Computer

Throttle and coprocessor in an SoC, why are they not the same?

It is very clear that a CPU cannot do the work by itself, there are common operations that a computer carries continuously in which a general-purpose processor is not efficient, but first of all we should understand what this means and why they are necessary. support chips.

When designing a new architecture there are a series of parameters that mark the limits that engineers should not exceed, including things like the type of libraries used for the design, how much the chip will consume, what will it be? its size, but especially what common problems it is seeking to solve with the new processor. It is at that point where not only the main units are defined, but also the coprocessors and accelerators that will be part of it.

The first support processors that are placed in an architecture are easy to elucidate, usually those that have been designed for previous architectures of the same brand or, failing that, those that have been licensed to third parties. The latter, on the other hand, are born during development, as a result of customer requests or due to the type of problem to be solved that requires a new type of hardware unit.

What is a coprocessor?

Although the signifier is self explanatory, it is important to bear in mind that if we have several nuclei working together to solve the same problem common to distributed parts, then we are talking about each of the process units acting in co-processing with others. . And yes, we know that it has crossed your mind, but when we have several cores of a CPU tackling a specific problem, we are talking about those that do not execute the main process are acting as co-processors of others.

Supporting chips have traditionally been called coprocessors, although the most famous coprocessor in the history of the PC is the mathematical coprocessor, which was nothing more than what would later become the floating point unit or FPU that was totally decoupled from the main CPU. Thus, the coprocessor generally lacks a process for capturing instructions from memory, but needs another processor to send the instructions and data to be processed. The work of the coprocessor? Solve that part of the program and return the result as quickly as possible to the host processor.

During the time that the coprocessor is in charge of doing its work, the main kernel can use the power it has gained to carry out other tasks, but since a process is being executed together, the point will be reached where it will not be able to continue until the coprocessor or coprocessors have completed the task assigned to them.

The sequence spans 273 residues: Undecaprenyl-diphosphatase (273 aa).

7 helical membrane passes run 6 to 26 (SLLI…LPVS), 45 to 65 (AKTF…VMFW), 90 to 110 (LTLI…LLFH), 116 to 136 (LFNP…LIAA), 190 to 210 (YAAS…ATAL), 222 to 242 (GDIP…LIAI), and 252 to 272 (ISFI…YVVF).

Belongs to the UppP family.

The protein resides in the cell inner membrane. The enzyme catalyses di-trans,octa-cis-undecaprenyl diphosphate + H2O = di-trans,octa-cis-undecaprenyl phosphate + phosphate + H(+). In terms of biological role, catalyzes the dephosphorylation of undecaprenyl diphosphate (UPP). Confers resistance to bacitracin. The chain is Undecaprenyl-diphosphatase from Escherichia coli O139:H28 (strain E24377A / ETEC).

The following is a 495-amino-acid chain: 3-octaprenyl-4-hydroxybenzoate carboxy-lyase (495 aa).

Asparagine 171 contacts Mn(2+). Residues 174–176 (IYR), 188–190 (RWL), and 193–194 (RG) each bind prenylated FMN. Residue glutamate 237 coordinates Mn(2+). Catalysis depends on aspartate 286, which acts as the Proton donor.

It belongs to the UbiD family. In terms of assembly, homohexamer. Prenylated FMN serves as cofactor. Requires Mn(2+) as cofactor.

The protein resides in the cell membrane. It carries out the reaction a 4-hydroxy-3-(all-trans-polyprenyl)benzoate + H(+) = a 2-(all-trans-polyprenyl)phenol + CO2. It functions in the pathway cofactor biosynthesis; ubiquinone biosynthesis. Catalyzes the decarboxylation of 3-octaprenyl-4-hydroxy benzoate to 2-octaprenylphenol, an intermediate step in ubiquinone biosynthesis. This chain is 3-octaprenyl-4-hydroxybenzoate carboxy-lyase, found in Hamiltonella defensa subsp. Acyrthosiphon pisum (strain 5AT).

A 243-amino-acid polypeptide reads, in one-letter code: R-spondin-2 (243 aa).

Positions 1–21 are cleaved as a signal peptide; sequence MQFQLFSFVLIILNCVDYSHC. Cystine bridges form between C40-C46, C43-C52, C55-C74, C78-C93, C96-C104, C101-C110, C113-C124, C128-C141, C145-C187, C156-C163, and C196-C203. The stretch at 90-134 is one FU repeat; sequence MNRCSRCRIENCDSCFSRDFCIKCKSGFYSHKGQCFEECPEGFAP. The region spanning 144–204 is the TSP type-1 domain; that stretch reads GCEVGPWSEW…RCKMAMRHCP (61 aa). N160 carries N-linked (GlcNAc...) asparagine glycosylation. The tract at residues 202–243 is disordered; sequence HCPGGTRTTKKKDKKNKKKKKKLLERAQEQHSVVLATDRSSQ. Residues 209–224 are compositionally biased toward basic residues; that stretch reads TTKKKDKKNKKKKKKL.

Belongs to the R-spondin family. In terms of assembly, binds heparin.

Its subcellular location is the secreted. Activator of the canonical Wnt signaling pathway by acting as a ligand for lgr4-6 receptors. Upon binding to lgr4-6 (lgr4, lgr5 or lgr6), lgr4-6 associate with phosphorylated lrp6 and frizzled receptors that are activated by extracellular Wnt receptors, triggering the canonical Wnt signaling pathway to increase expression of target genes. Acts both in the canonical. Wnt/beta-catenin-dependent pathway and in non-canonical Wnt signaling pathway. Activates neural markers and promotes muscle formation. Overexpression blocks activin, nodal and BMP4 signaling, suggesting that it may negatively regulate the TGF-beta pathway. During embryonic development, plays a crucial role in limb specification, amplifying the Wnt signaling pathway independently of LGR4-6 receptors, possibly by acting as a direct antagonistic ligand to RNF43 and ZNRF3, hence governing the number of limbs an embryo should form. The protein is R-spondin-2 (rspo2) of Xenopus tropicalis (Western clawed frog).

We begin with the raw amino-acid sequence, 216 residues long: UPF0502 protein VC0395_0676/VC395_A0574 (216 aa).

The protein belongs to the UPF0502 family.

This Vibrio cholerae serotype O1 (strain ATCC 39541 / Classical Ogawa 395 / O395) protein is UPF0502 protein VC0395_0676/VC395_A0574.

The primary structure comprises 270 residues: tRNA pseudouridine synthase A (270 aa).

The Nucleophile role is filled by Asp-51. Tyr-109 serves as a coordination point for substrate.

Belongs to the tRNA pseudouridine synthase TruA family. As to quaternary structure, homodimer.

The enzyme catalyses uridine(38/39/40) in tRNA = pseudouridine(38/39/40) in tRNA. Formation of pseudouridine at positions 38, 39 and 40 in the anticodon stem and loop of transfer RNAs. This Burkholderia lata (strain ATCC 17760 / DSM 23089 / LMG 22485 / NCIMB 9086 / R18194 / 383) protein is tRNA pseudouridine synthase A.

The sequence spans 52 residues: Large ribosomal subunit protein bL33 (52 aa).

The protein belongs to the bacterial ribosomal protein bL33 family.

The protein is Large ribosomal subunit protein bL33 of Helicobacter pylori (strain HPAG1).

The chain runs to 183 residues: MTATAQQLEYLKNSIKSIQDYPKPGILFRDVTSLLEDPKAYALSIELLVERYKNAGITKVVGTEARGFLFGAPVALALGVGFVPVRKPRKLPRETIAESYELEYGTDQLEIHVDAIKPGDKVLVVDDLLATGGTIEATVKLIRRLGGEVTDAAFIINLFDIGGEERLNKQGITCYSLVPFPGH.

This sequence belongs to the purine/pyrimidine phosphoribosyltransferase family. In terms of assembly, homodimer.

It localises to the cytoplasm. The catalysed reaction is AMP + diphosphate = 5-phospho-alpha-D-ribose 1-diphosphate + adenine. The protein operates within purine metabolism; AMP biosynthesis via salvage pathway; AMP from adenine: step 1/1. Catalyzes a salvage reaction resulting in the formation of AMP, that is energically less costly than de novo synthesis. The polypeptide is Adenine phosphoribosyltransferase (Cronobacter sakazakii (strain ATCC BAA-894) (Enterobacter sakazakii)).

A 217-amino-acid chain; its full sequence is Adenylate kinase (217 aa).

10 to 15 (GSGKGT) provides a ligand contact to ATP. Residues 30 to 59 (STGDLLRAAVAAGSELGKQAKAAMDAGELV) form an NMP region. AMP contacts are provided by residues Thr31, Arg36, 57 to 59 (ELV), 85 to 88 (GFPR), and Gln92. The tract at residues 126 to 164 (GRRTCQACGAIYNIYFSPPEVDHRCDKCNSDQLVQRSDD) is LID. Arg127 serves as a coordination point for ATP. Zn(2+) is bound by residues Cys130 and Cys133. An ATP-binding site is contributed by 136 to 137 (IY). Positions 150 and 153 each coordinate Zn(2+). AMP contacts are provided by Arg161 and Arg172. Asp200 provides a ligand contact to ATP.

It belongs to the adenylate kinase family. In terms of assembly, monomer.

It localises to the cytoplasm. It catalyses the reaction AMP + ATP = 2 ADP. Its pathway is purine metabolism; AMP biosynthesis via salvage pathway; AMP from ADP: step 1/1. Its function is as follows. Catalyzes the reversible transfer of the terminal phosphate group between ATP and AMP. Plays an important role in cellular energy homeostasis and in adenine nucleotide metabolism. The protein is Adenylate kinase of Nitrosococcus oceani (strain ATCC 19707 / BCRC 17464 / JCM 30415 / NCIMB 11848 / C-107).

What is an accelerator?

Hardware Accelerator

Technically, an accelerator is a coprocessor, but with greater independence than these since they are not in charge of executing a process as a whole, but rather they are assigned an entire process that the CPU completely ignores except to obtain the final result or to know that the task has been completed.

Because an accelerator is completely decoupled from the processor, it is totally asynchronous to it. What do we mean? The fact that an accelerator as opposed to a coprocessor does not work in combination with the main CPU of the system. This allows you to speed up your part of the code, which means completing it at a much higher speed and therefore in less time. Of course, this requires major changes in the architecture.

First of all, a coprocessor can share parts of the control unit and even registers or access to a common memory with the CPU. When all these elements are shared, they can create congestion in the access to them, causing one unit or another to be stopped waiting to use these resources. As you will understand, this cannot happen in an accelerator, so its data and instructions, despite being provided by the processor, are designed to be available to you 100% of the time, that is why many accelerators are complete processors that have their own Local RAM inside.

If an accelerator is better, why is a coprocessor used?

Alternative Cover Processor

We have said it during the introduction of this article, everything has to do with the budget that architects have when implementing the solution to a problem and one thing that is usually not taken into account is the communication infrastructures between the different elements , as well as the units that are part of the instruction cycle of each processor, but that are not responsible for crunching numbers at high speed.

At the marketing level, it is very easy to sell the power of a processor in numbers, these are easily understood by people who can make an ordinal or cardinal comparison from said data. The reality is that nowadays the infrastructures in any processor are what occupy the most space and that is why the decision to implement something in the form of a coprocessor or accelerator is just taken due to these limitations.

An example is the Tensor Cores and NVIDIA’s NVDLA unit, both serve the same purpose, but while the former are a coprocessor within the shader unit that shares registers and control unit with the rest of the GPU shader unit, in the case of the second is a processor itself. Not surprisingly, the acronym DLA stands for Deep Learning Accelerator.

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